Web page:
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IvoShandor

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'The Unexpurgated Code:a complete manual of survival and manners' was my favourite book. It included advice for every imaginable (and some unimaginable) occasion.

The entry on 'Solitary masturbation'-

One should guard against interruptions which the silence prevailing during the enjoyment of this habit frequently occasions. Always have ready a quip to offer the person looking for you so that he may exercise an unembarrassed discreet retreat. Avoid however the phrase

'I'll be right with you'

As it leads an intruder with the intent of loitering to reply

'Oh no, that's all right, please take your time.'

Upon coming upon someone engaged in this practise, always demonstrate your broadminded urbanity with a smile and the brief comment

'Ah,you're in good hands.'
 

owedtojoy

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JP Donleavy died this week at age 91, the American writer who wrote the bawdy novel The Ginger Man, based on his experiences in Dublin after WWII.


Dunleavy on the left, Behan on the right.

Donleavy served in the US Navy, and after the war came to Trinity College on a GI Scholarship. He joined the literary set that included Brendan Behan, Patrick Kavanagh, the Irish Times editor R.M.Smyllie, Brian Nolan (aka Flann O'Brien) and the later chronicler of the era, Anthony Cronin. It was a group that stood out in staid Catholic Ireland for its riotous drinking and loose lifestyle.

Most of the drinking took place in the pubs near Trinity - the Palace Bar, Davy Byrne's, Nearys, or especially McDaid's. Afer hours drinking took place in a cellar in Fitzwilliam Square called The Catacombs. One of the funnier scenes in The Ginger Man takes place in the Catacombs, where Brendan Behan appears (called Barney Berry in the novel) to sing a bawdy song, and do "a goat-dance", while an inebriated man attempts to have sex with a blonde woman in the background. Someone comments "Yer man'd ride his grandmother in her coffin".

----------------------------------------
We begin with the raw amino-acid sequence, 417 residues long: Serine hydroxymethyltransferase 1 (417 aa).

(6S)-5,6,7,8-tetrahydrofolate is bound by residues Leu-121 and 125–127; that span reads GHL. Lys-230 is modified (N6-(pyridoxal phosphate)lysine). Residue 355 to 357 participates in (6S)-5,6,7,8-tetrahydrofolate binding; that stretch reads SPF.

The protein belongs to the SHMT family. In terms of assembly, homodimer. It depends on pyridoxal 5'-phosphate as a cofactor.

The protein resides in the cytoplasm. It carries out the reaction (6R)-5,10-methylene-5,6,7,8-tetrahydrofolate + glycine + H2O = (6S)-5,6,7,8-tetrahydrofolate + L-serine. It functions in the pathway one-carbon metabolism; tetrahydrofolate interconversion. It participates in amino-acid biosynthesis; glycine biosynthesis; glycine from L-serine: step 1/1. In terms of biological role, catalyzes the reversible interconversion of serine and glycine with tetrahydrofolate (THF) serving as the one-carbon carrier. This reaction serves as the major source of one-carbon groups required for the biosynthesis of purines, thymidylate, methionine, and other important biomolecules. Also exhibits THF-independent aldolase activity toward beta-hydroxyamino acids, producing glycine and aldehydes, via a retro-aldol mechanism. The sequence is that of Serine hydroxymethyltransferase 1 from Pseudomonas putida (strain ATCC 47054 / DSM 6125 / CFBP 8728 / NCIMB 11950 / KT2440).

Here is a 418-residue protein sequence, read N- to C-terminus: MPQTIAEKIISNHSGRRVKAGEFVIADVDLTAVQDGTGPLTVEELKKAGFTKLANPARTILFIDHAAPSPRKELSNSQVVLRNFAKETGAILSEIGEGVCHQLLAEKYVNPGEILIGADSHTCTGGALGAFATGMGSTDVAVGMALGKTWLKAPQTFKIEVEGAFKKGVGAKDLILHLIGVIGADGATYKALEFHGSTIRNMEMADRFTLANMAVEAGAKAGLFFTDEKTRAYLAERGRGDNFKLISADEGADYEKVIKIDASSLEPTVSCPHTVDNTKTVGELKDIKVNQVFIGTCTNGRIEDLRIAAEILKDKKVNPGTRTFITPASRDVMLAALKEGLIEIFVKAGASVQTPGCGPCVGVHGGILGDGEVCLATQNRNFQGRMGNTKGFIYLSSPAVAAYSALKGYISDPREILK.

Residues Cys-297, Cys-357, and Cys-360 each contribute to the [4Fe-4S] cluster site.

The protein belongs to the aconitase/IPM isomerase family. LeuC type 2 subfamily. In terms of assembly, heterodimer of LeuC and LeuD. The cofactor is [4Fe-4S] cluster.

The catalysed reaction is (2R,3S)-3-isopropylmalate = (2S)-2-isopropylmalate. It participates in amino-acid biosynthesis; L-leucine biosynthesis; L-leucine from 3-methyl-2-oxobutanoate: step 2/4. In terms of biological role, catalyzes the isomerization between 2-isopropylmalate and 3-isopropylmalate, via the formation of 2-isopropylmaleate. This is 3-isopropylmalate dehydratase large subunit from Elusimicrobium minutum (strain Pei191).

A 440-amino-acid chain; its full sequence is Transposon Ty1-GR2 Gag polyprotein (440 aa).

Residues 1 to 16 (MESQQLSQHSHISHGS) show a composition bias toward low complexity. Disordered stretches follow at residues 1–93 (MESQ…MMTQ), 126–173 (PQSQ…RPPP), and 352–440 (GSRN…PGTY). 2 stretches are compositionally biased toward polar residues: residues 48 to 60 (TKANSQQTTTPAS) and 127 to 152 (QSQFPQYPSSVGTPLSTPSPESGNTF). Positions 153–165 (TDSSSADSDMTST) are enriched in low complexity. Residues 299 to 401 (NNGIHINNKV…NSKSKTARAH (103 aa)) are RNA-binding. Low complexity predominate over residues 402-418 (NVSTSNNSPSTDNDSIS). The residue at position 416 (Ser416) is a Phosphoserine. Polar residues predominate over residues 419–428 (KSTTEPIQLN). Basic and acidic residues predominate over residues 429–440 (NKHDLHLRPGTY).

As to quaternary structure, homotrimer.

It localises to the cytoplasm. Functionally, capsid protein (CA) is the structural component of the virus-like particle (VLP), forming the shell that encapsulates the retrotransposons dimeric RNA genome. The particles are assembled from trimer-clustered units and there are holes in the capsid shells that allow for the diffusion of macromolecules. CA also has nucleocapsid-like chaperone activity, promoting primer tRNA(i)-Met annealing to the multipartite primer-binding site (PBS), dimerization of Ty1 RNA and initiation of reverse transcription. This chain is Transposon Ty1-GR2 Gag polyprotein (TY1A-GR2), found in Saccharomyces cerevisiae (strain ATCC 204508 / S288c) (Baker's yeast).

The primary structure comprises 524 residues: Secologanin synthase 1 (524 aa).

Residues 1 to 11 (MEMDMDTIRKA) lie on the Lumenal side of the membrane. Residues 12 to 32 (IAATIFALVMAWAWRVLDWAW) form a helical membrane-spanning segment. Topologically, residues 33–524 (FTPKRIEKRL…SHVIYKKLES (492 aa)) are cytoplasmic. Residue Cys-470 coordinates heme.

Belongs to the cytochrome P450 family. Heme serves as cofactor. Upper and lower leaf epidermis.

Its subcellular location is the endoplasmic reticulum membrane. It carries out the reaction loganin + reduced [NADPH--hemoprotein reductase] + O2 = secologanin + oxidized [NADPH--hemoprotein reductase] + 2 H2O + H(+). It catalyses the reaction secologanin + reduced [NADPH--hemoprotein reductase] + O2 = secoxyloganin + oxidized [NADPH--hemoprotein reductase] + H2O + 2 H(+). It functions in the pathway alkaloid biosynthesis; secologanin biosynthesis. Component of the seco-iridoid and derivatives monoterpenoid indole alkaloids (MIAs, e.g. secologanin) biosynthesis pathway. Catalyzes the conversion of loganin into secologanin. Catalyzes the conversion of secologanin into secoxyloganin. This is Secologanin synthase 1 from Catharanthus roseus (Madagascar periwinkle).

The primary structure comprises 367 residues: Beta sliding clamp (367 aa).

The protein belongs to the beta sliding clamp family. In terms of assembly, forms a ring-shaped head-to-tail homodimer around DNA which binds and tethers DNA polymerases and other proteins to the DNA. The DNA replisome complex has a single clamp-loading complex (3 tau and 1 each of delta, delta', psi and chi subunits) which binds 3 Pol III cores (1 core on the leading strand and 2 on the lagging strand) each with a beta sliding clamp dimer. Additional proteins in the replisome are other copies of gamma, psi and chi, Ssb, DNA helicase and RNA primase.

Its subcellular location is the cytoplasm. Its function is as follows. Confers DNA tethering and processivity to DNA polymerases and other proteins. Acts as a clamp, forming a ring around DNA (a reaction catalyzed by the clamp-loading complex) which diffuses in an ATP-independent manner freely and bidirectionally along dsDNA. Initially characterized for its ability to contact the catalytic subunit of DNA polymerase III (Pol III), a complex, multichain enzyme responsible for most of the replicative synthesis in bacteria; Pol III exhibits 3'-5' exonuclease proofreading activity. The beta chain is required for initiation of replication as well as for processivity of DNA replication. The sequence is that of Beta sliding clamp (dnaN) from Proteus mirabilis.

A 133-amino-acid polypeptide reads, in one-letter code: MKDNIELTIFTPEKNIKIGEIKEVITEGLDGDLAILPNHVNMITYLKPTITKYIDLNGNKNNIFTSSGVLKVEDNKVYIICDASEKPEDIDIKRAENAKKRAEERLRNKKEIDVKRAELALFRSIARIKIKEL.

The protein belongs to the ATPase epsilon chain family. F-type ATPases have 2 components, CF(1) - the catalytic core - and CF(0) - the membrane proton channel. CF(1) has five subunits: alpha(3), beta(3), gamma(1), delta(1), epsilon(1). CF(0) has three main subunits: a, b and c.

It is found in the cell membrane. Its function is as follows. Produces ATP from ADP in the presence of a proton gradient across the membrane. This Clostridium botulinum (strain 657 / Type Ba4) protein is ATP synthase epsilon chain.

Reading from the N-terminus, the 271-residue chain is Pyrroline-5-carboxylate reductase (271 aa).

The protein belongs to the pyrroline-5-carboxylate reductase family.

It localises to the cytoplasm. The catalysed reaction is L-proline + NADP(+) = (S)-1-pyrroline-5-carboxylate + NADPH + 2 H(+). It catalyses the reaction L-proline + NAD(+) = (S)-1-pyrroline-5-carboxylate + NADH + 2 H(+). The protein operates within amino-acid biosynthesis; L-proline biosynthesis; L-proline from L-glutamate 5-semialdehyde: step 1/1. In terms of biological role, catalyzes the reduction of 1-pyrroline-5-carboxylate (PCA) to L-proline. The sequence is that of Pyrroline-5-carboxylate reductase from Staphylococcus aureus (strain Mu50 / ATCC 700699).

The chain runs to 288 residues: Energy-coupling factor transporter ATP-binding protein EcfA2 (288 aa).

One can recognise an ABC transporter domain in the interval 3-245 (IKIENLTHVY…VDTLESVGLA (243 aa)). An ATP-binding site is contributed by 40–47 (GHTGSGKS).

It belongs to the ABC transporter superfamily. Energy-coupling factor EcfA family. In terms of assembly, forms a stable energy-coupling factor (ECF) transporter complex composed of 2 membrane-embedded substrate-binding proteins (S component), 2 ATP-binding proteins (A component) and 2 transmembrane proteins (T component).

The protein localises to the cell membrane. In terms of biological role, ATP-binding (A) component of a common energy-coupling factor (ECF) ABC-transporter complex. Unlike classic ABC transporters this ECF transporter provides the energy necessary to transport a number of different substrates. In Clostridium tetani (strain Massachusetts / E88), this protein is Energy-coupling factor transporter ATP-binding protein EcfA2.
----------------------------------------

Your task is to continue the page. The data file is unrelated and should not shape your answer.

The Ginger Man was published in 1955, and was banned here (of course) but was a massive international best-seller. Donleavy wrote other books, but his fame rests almost solely on one great novel. He is not the only writer in that position - there are others like Joseph Heller, who wrote Catch-22.

Critics now agree it was one of the best novels of that era. While I was growing up it was the quintessential dirty book, which I did not read until about 1970. It contains a lot of Joycean stream of consciousness, a Dublin novel had to, back then. However, some parts may be a bit turgid today, but still worth reading.

The main character, Sebastian Dangerfield, an American mature student in Dublin, pursues sex, drink and his own pleasure in a grimy, chaotic milieu, peopled by odd characters. It is a wonderful comic portrait of Dublin just after the war, well caught by a complete stranger.

What scandalised Catholic Ireland was Dangerfield's hedonism - his own pleasure and enjoyment was paramount, despite having family responsibilities. To a young reader like me, he was amazing.

Dangerfield was based, not on Dunleavy himself, but an American friend called Gainor Crist. An older acquaintance of mine, who was on the fringes of that group told me that Crist was nicknamed "Christ" by his friends, a blasphemous insult in Catholic Ireland.

Dunleavy at Age 60

Dunleavy left Ireland, but became a wealthy man and returned here to live in some style, buying a mansion near Mullingar, and keeping horses on its grounds.



Washington Post Obituary

New York Times Obituary